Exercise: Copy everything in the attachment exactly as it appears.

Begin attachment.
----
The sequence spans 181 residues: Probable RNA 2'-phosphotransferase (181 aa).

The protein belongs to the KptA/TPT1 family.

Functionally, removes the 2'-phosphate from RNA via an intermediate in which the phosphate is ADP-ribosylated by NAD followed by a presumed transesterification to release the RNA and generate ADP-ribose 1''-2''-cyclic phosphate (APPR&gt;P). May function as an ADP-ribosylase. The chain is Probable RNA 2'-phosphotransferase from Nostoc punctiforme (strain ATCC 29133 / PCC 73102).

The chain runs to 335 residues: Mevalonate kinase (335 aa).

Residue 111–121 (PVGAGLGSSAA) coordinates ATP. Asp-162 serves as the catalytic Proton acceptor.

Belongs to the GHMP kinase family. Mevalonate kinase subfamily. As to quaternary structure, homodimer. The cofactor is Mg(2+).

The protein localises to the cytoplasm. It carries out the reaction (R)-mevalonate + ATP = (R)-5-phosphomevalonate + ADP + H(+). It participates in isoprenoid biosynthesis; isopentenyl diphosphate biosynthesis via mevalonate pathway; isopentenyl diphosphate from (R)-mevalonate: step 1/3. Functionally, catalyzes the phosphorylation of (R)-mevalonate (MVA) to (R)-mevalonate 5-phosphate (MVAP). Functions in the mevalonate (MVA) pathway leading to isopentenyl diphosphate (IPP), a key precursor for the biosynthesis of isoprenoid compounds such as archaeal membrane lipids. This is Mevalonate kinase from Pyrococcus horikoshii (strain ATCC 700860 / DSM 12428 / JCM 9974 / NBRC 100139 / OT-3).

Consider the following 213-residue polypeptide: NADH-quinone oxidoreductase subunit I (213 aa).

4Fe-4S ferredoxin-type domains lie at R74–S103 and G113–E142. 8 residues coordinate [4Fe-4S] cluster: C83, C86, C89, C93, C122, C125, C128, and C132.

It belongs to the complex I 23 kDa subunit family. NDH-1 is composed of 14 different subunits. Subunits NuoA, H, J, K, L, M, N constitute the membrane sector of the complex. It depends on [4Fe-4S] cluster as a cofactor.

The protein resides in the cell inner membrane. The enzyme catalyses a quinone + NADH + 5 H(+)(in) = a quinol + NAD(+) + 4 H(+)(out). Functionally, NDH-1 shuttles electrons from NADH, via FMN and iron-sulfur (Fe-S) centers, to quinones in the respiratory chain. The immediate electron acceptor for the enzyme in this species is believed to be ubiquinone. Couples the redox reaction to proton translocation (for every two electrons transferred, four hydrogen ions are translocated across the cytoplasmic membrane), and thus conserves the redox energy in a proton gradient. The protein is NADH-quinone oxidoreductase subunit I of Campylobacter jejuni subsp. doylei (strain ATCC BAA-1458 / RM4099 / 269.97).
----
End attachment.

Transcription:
The sequence spans 181 residues: Probable RNA 2'-phosphotransferase (181 aa).

The protein belongs to the KptA/TPT1 family.

Functionally, removes the 2'-phosphate from RNA via an intermediate in which the phosphate is ADP-ribosylated by NAD followed by a presumed transesterification to release the RNA and generate ADP-ribose 1''-2''-cyclic phosphate (APPR&gt;P). May function as an ADP-ribosylase. The chain is Probable RNA 2'-phosphotransferase from Nostoc punctiforme (strain ATCC 29133 / PCC 73102).

The chain runs to 335 residues: Mevalonate kinase (335 aa).

Residue 111–121 (PVGAGLGSSAA) coordinates ATP. Asp-162 serves as the catalytic Proton acceptor.

Belongs to the GHMP kinase family. Mevalonate kinase subfamily. As to quaternary structure, homodimer. The cofactor is Mg(2+).

The protein localises to the cytoplasm. It carries out the reaction (R)-mevalonate + ATP = (R)-5-phosphomevalonate + ADP + H(+). It participates in isoprenoid biosynthesis; isopentenyl diphosphate biosynthesis via mevalonate pathway; isopentenyl diphosphate from (R)-mevalonate: step 1/3. Functionally, catalyzes the phosphorylation of (R)-mevalonate (MVA) to (R)-mevalonate 5-phosphate (MVAP). Functions in the mevalonate (MVA) pathway leading to isopentenyl diphosphate (IPP), a key precursor for the biosynthesis of isoprenoid compounds such as archaeal membrane lipids. This is Mevalonate kinase from Pyrococcus horikoshii (strain ATCC 700860 / DSM 12428 / JCM 9974 / NBRC 100139 / OT-3).

Consider the following 213-residue polypeptide: NADH-quinone oxidoreductase subunit I (213 aa).

4Fe-4S ferredoxin-type domains lie at R74–S103 and G113–E142. 8 residues coordinate [4Fe-4S] cluster: C83, C86, C89, C93, C122, C125, C128, and C132.

It belongs to the complex I 23 kDa subunit family. NDH-1 is composed of 14 different subunits. Subunits NuoA, H, J, K, L, M, N constitute the membrane sector of the complex. It depends on [4Fe-4S] cluster as a cofactor.

The protein resides in the cell inner membrane. The enzyme catalyses a quinone + NADH + 5 H(+)(in) = a quinol + NAD(+) + 4 H(+)(out). Functionally, NDH-1 shuttles electrons from NADH, via FMN and iron-sulfur (Fe-S) centers, to quinones in the respiratory chain. The immediate electron acceptor for the enzyme in this species is believed to be ubiquinone. Couples the redox reaction to proton translocation (for every two electrons transferred, four hydrogen ions are translocated across the cytoplasmic membrane), and thus conserves the redox energy in a proton gradient. The protein is NADH-quinone oxidoreductase subunit I of Campylobacter jejuni subsp. doylei (strain ATCC BAA-1458 / RM4099 / 269.97).